Saturday, March 11, 2017

Some Fear, No Loathing
DJ Hazard
Do you know the way to San Jose? Maybe I do and maybe I don’t, but I do know that the only sane way between Los Angeles and Las Vegas is Interstate 15.
Dwight Eisenhower is credited as the father of the Interstate Highway System. From what I hear, around 1919 he was part of a convoy of military vehicles that was traveling from Washington, D.C., to the Presidio in San Francisco.
At one point he must have said, “This sucks, there ought to be a highway. I’m gonna marry Mamie, become President and build me a highway or two!”
So, next time you see those Army trucks rolling along the Interstate, say, “I like Ike!”
FAQ: Why do Army trucks drive with their headlights on in the daytime? Because they’re camouflaged and non-reflective, theoretically making them a hazard to other drivers.
Good ol’ Ike must have delegated the design of I-15 to either Rod Serling or Federico Fellini. On route to the City of Angels, you’ll encounter the World’s Biggest Thermometer, the Gateway to Death Valley and uphill climbs so steep that roadside signs insanely advise you to shut off your air conditioner lest you overheat your engine. All that’s missing are the scarecrows from The Planet of the Apes.
Throughout the Southwest, and especially on I-15, you’ll come across some of the most deliciously eerie sights I’ve ever encountered- abandoned gas stations.
Most are sun-bleached and bare-boned carcasses but take the time to check one out. These are the Ghost Towns of our times. The stories they must hold. Many were eyewitnesses to the dust bowl struggles of the Depression. All were stopping points in the pilgrimage to Canaan and, like many a pilgrim, they fell also through the cracks.
How many dreams passed beneath those collapsing canopies? Take the time to look upon these oases of the internal combustion wagon train. Patchwork quilts of Coke signs and auto part pin-up girls, brandishing the compelling and cryptic ‘Last Chance’. They were the prey of modern desperadoes, the foot soldiers of gas wars and the graveyards for many a horseless carriage. So, give ‘em a nod, cowboy. The dinosaurs are watching us from heaven.
For three years, from Spring 1995 to Spring 1998, I drove around North America on a non-stop road trip. I didn’t officially live anywhere. I registered my car with my folks and had a phone line installed in their basement. I also got an 800 number piggy backed onto the phone line (they were still available back then) so that I could check my messages from any pay phone.
When I wasn’t working, and therefore being put up in a hotel, I lived in my car. I camped out a lot  when the weather permitted. I’ve been to Las Vegas umpteenth times since and I’m actually going to be back there next month. I’ll have a report for you from there.
But, in the meantime, I wanted to share my notes from the first time I rolled into Sin City:
At Kingman, Arizona, you make a forty-five degree right turn, cross over the Andy Devine Highway and you will eventually become a flea on the serpentine camelback spine that is the Hoover Dam. You don’t come across many things in the Southwest but, when you do, they’re huge. It must be some Law of Spatial Conservation.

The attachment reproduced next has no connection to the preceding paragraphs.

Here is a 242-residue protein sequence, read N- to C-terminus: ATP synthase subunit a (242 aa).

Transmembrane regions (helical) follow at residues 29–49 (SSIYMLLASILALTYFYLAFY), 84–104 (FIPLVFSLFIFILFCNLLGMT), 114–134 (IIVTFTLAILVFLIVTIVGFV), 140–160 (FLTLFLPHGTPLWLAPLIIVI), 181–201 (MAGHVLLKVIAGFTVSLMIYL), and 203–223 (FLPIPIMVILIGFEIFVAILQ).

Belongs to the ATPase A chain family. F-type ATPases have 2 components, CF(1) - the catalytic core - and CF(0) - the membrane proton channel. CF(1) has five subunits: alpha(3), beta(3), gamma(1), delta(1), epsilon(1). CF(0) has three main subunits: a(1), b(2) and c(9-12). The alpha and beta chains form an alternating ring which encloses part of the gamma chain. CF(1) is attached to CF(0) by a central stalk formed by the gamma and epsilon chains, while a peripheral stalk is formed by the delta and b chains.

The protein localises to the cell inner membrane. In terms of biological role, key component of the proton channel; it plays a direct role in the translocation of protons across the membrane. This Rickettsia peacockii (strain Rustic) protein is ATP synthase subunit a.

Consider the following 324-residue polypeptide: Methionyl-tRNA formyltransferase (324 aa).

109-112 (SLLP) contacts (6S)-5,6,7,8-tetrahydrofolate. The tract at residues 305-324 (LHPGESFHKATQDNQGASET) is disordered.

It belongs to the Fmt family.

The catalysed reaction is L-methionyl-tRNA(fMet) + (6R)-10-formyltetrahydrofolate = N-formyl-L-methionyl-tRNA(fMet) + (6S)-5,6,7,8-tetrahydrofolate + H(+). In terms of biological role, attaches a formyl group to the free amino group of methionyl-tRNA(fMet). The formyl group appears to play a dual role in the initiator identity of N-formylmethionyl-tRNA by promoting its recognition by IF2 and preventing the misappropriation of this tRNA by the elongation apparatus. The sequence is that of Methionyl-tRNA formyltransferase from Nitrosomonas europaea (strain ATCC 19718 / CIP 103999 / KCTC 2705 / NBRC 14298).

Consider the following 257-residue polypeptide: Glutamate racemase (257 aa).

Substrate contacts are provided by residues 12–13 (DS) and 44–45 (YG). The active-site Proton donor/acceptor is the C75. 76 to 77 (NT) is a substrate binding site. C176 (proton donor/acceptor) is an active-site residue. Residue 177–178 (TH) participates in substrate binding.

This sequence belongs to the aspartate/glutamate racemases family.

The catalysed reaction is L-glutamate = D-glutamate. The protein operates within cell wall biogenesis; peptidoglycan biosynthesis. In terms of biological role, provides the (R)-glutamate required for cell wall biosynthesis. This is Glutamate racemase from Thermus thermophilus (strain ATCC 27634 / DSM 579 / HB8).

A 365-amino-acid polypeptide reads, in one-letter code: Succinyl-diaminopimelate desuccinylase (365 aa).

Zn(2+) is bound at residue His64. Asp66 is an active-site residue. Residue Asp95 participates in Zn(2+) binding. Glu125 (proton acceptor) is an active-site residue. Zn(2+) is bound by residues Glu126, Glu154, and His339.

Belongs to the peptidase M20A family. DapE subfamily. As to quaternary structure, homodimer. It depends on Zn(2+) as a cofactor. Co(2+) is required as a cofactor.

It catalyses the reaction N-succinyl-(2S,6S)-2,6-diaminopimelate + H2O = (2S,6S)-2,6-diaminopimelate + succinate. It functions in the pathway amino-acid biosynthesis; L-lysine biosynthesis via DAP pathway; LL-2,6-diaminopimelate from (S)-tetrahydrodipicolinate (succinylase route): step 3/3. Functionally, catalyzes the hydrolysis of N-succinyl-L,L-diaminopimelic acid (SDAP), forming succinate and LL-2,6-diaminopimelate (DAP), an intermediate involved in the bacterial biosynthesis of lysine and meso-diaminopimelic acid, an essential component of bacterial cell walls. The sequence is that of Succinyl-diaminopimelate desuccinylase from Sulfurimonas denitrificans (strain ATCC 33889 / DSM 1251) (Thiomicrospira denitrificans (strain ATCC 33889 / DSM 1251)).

My only previous experience with casinos had been a couple of junkets to Paradise Island in the Grand Bahamas. If Paradise Island was a poodle-sized dog biscuit, Vegas was a twenty-four hour buffet for the Hounds of the Baskervilles.
I crashed with some friends, Soobie Doobie and DeMoulas. Soobie was the former lead singer of the Swinging Erudites. DeMoulas was the former model sprawled over the Lincoln-Mercury sign in the ‘Sign of the Cat’ commercials. They had been living in Hollywood, but the ’94 quake freaked them out and they had pulled back to future beach front property.
It was good to have a friendly base of operations from which to explore. I sensed that Lady Luckville could quickly turn uglier than praying mantis on her honeymoon. Fortunately, the only card game I ever learned to play was Gin and I get can get as many kicks as the next guy from nickel slots. Still, gambling fever was all around me and it was always a thin layer from my bloodstream.
I learned a line dance at Sam’s Town and I sang Wichita Lineman at a karaoke bar. All Las Vegas tourist magazines have tons of coupons in them and a half-hour with a scissors will arm you with a day of frolic. A free pull at a slot machine here, a free coffee mug there, it’s a cheap way to spend some time and you return home with an armload of kitsch to bestow upon your hosts. They’ll graciously accept them and then open the cupboard to reveal ten times as many trinkets. After all, they live there. I never got to see the guys with the white tigers or Melinda, the first lady of magic, but I had one more mission in mind. I wanted to observe an all-nighter in a casino. I chose the Excalibur as my arena, dug in and held my ground. It was a bunch of old Black ladies and myself entrenched around a nickel slot carousel. We yacked all night as I played and people-watched. Attendants are few and far between in the wee hours, so we kept making change for each other.
Just before dawn, my eyes were suddenly drawn down the midway. Long stemmed legs rose into an impeccably tailored, pinstripe business suit. Tastefully revealed cleavage was the launching pad for perfect neck, jawline and cheekbones. An entourage of auburn hair flanked piercing green eyes. Her Italian leather handbag swung in counterpoint as she strode towards the exit.
For a brief moment our eyes met and, in that nanosecond, the message came across loud and clear.
“You can’t even afford to look at me.”
There was no animosity, no hatred, just cool, cool fact. Mission accomplished. I had searched for, and found, the specter of the Las Vegas night.